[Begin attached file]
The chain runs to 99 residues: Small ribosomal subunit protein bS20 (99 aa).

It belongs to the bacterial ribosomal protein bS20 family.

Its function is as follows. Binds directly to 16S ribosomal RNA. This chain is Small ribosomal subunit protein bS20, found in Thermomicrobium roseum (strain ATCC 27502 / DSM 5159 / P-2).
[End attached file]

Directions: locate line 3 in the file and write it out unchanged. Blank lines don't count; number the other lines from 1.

Its function is as follows. Binds directly to 16S ribosomal RNA. This chain is Small ribosomal subunit protein bS20, found in Thermomicrobium roseum (strain ATCC 27502 / DSM 5159 / P-2).